The third story from the Book of Judges chapter 19 is one of a gang rape perpetrated upon the concubine of a traveling Levite who finds himself in the territory of the Benjaminites with no where to stay the night. The lone hospitable person is an elderly man who provides them with shelter. In the course of the evening as the news spreads that a stranger is in town the natives fall upon the house, demand that the stranger appear and give himself over to them. In a not unlike Sodom scenario the concubine is offered instead, raped through the night and left for dead on the doorstep at daybreak. The Levite lets all of Israel know about the violent, ghastly brutality through an especially horrific gory medium; a punishing war ensues between the other tribes and the Benjaminites; leaving 18,000 Benjamintes dead. This gang rape scene has haunting modern echoes.
Again, rape leads to passions flaring and violence. Should these extreme reactions be attributed to an admirable intolerance towards the rape of women or are we looking at the reactions of males threatened by their loss of power and possession? Which ever the case the reality is we need some tempering of the tempers.
To counterbalance these tales, the Torah provides the balance, restraint and control of law, halacha. Deuteronomy 22 outlines some of legalities of rape. Here we learn that when a woman is raped the rapist is expected to pay damages and to marry his victim. He is never permitted to divorce her. Though this seems like a ridiculous cruel porspect, the economic reality of the Ancient Near East rendered a non-marriageable woman destitute and futureless. Here at least he must take responsibility for his actions. Though, if the victim chooses she may elect to not marry her attacker. The Mishnah later elaborates on the subject of damages and makes clear that "damages" could include compensation for indignity, blemish, injury and pain; a considerable reparation package.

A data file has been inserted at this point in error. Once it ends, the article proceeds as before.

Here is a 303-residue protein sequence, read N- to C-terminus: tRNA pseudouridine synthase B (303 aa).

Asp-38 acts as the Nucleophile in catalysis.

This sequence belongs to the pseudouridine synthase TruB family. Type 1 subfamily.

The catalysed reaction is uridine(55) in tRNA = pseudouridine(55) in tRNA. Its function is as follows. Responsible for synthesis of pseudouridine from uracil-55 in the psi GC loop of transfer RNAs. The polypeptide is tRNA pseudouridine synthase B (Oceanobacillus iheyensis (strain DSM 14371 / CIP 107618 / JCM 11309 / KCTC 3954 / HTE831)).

The situations that present in the three tales of rape in the Bible are each situations where there does not seem to be an appropriate legal framework that can kick-in with reason and resolve. The Genesis story, albeit pre-Torah law involves a non-marriageable Canaanite man raping the daughter of Jacob, the rape of Tamar was an act of incest precluding possibilities of marriage and the gang rape of the concubine is an unwieldy unsolvable situation given the legal parameters of Deuteronomy 22. These are not simple circumstances; these rapes do not fit into easy categories, hence violence becomes the problem solving medium. But these stories also serve as dramatic ancient object lessons.
One would hope that a people raised on the mothers milk of Dinah, Tamar and the Concubine of Giveah would be a people who abhor violence and abuse towards women. One would wish that those who are schooled in the Torah of kindness would have ensconced in their very being the unpardonable, reprehensible nature of rape. Unfortunately, our ongoing chronic power abuses indicate immunity to ancient lessons. In lieu of hopes and wishes regarding the past let us watch as justice resolves with reason the situation of President Katsav and let it too join our national stories as an object lesson for the next generation.